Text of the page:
It's ten years ago this week since I decided to move to London. I'd just landed a new job here, indeed just signed the contract, and it seemed ludicrous to commute in every day from East Anglia when I could live far closer. This was the moment, this was the time to finally relocate to the greatest city on earth.
But where to live? There was a lot of London to choose from, and I was worried I might end up in the wrong bit. For some reason I decided to head East, I can't quite remember why, but I suspect it was because I already lived that side of town. Or maybe because the East had character and heritage. Or, most likely, because it was cheap. You remember 2001, property wasn't quite so utterly unaffordable back then. I was only looking to rent, because there was no guarantee I'd still be around in a decade's time. But surely I'd find some place somewhere, for two hundred and something pounds a week, and then I could be a proper Londoner at last.
I took the opportunity to take several free tours of the East End in the company of some of the capital's finest estate agents. First I met David, a cheery rotund bloke in a suit, who drove me down the road to property 1. The toilet was a disgrace, the bath had no shower and the sofa was so retro-hideous it wouldn't have been out of place at Abigail's Party. We moved on. Property number 2 was on the Hackney Road, squished on a single-storey behind a row of shops. We entered down a narrow corridor to where the existing tenant was waiting in midday gloom. All I can remember is how dreary it was, and how terribly small, and how quickly I decided this absolutely wasn't for me. I think the entire row of shops has since been demolished. Normally that would sadden me, but in this case I'll make an exception.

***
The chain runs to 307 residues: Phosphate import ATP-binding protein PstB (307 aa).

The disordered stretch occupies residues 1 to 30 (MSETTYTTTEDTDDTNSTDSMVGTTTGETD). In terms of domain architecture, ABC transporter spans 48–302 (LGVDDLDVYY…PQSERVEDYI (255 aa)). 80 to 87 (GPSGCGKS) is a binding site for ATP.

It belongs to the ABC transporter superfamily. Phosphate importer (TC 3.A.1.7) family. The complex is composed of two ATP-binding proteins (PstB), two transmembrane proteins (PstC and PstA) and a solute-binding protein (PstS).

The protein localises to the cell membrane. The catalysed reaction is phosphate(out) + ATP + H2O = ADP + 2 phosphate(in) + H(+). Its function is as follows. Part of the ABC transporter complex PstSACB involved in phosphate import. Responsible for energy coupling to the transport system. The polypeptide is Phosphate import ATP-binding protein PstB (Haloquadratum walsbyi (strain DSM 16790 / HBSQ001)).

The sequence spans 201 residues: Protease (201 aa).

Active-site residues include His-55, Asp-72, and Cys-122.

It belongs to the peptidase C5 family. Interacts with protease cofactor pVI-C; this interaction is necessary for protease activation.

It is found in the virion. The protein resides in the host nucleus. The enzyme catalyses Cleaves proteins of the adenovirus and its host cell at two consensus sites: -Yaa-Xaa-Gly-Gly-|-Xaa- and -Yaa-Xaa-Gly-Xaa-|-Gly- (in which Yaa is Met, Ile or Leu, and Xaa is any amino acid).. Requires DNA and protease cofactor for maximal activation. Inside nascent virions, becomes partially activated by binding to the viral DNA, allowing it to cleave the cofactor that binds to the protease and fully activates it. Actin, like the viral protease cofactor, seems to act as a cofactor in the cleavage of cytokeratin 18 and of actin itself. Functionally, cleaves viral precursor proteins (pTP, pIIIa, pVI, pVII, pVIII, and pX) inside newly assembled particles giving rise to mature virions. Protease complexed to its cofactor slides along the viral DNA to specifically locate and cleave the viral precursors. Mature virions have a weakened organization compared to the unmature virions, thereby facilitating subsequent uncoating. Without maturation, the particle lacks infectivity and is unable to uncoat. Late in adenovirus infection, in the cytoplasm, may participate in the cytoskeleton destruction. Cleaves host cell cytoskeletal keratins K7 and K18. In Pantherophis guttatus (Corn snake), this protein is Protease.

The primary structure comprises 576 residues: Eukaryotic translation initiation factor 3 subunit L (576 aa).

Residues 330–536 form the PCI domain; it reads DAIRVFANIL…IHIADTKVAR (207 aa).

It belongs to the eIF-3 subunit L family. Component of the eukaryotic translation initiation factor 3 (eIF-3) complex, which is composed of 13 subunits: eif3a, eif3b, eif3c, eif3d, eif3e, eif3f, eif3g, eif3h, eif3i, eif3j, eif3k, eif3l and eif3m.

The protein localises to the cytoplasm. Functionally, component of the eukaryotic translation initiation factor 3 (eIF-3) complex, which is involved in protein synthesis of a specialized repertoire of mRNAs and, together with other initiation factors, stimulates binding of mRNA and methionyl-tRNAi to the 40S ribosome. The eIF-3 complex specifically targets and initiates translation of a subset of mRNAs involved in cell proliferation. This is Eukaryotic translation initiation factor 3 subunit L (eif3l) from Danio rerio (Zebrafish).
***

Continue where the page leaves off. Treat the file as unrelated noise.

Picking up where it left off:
So off I went to another estate agent out Stratford way, back when this was the grim end of town and not an up-and-coming Olympic neighbourhood. Here I met Ben, a sharply-dressed Arsenal fan, who said he had two very different flats to show me. He wasn't kidding. Property number 3 was in the Lumiere Building, up the Romford Road on the way to Manor Park. He took me up to the sixth floor where I couldn't quite get excited by the view out of the window, nor imagine how all my stuff would fit inside the apartment's compact walls. I might have been tempted had the place been better located (the GOBLIN line to Barking was dire in those days), but wasn't convinced. So Ben drove me on to property 4 in Canning Town, which was an area of London I really didn't know at all. Once I saw the estate I rapidly deduced I didn't want to know it any better. The flat was the lower half of a tumbledown terrace, apparently mid-renovation, but from its ghastly state it was clear the landlord didn't give a damn. And neither did I.
James was next, with a flat to flog on the long loop round the Isle of Dogs. Property number 5 was the most impressive of all. Brand spanking new, in a yuppie-oriented block of flats, and featuring its very own balcony overlooking the River Thames. Wow, utterly shiny-wow. Except the location was possibly too far down the Isle of Dogs, and I didn't really need two bathrooms, and the rent was beyond the upper limit of what I thought I could afford. So I passed up on James and went back to David and put down a deposit on property number 1.
And I'm still living here 10 years later. The toilet, it turned out, only needed a damned good clean. The showerlessness I've got used to, which probably explains why I always make such a mess of trying to use other people's. And as for the sofa, well, if I'm ever planning a themed 1970s party then the furniture's already in fancy dress. Ten years in Bow, ten years in the same job, my life's been comfortably stable ever since. It's amazing quite how much one's life can change on a Friday afternoon, mid August, thanks to a signature on a single sheet of paper.